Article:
As The Hillreports, "Tuesday’s letter may hold the key to Gonzales’s future. Specter has so far refrained from joining Democrats’ effort to unseat the attorney general and held off on judging the current flap."
Note: It's really not clear from Specter's statement what this letter is about -- whether noon is an ultimatum set by him, or whether it will serve as the public explanation from the administration for Gonzales' testimony. We'll just have to wait and see.
Go figure. It's been rainy in Austin -- a predominantly outdoorsy community -- and what else is there to do? Well, either do it or think about it. Psychologists at the University of Texas chose to think about it.
After asking nearly 2,000 people why they’d had sex, the researchers have assembled and categorized a total of 237 reasons — everything from “I wanted to feel closer to God” to “I was drunk.” They even found a few people who claimed to have been motivated by the desire to have a child.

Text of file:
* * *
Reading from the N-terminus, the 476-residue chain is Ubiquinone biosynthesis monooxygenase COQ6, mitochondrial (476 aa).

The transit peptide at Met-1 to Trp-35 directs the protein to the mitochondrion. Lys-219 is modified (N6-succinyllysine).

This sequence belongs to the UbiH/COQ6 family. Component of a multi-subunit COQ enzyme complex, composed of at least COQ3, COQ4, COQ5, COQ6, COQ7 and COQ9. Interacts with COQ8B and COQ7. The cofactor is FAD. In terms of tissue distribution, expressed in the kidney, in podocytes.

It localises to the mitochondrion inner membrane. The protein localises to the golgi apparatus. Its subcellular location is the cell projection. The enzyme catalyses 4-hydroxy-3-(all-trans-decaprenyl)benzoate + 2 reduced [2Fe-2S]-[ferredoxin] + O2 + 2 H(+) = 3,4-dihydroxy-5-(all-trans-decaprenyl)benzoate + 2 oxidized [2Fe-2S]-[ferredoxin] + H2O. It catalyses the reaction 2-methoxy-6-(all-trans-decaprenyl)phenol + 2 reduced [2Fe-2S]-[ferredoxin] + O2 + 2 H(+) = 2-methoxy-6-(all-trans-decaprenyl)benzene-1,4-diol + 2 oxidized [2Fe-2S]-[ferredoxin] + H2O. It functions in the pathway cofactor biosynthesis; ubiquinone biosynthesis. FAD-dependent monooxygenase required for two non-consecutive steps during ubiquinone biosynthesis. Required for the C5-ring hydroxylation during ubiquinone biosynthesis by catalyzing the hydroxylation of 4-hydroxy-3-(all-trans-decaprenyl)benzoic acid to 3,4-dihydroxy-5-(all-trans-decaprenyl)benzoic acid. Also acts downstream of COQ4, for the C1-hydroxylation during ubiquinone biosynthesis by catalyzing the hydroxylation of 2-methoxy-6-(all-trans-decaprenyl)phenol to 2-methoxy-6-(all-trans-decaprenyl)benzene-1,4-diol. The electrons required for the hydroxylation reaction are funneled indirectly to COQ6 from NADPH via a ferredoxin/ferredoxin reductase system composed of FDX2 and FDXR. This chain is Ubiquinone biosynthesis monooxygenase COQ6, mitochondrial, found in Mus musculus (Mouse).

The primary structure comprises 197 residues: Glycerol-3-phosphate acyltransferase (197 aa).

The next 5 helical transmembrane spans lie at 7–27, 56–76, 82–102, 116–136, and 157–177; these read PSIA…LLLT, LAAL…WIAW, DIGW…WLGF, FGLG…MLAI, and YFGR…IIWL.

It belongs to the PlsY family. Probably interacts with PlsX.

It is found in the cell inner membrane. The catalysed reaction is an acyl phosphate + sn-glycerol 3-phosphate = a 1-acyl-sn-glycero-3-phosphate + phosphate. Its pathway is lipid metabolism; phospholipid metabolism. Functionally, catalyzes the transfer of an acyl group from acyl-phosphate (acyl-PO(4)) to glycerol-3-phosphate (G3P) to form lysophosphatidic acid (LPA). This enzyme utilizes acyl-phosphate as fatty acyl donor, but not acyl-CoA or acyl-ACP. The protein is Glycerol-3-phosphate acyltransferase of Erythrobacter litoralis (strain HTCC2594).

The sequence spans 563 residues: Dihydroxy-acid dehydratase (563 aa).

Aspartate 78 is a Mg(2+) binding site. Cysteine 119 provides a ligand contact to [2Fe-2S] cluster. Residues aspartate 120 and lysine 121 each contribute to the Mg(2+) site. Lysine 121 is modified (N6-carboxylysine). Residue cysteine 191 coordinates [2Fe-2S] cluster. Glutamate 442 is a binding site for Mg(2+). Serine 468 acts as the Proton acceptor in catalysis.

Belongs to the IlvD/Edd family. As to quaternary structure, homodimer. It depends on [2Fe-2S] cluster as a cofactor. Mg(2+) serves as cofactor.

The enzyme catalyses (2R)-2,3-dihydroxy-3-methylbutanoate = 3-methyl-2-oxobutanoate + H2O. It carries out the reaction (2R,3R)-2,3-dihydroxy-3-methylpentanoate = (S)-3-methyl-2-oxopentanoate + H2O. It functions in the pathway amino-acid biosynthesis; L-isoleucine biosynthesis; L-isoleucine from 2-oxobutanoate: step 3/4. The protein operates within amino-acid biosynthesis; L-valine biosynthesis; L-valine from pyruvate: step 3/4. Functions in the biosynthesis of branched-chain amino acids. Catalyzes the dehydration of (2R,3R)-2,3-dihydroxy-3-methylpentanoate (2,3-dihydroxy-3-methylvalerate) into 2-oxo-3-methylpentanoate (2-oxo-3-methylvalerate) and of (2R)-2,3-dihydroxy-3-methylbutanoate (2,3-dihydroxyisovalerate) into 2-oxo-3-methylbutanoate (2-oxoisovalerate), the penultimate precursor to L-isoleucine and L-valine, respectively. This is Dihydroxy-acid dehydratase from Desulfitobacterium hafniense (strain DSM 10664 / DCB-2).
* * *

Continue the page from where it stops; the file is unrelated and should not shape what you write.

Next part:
The researchers, Cindy M. Meston and David M. Buss, believe their list, published in the August issue of Archives of Sexual Behavior, is the most thorough taxonomy of sexual motivation ever compiled. This seems entirely plausible.
Who knew, for instance, that a headache had any erotic significance except as an excuse for saying no? But some respondents of both sexes explained that they’d had sex “to get rid of a headache.” It’s No. 173 on the list.
Others said they did it to “help me fall asleep,” “make my partner feel powerful,” “burn calories,” “return a favor,” “keep warm,” “hurt an enemy” or “change the topic of conversation.” The lamest may have been, “It seemed like good exercise,” although there is also this: “Someone dared me.”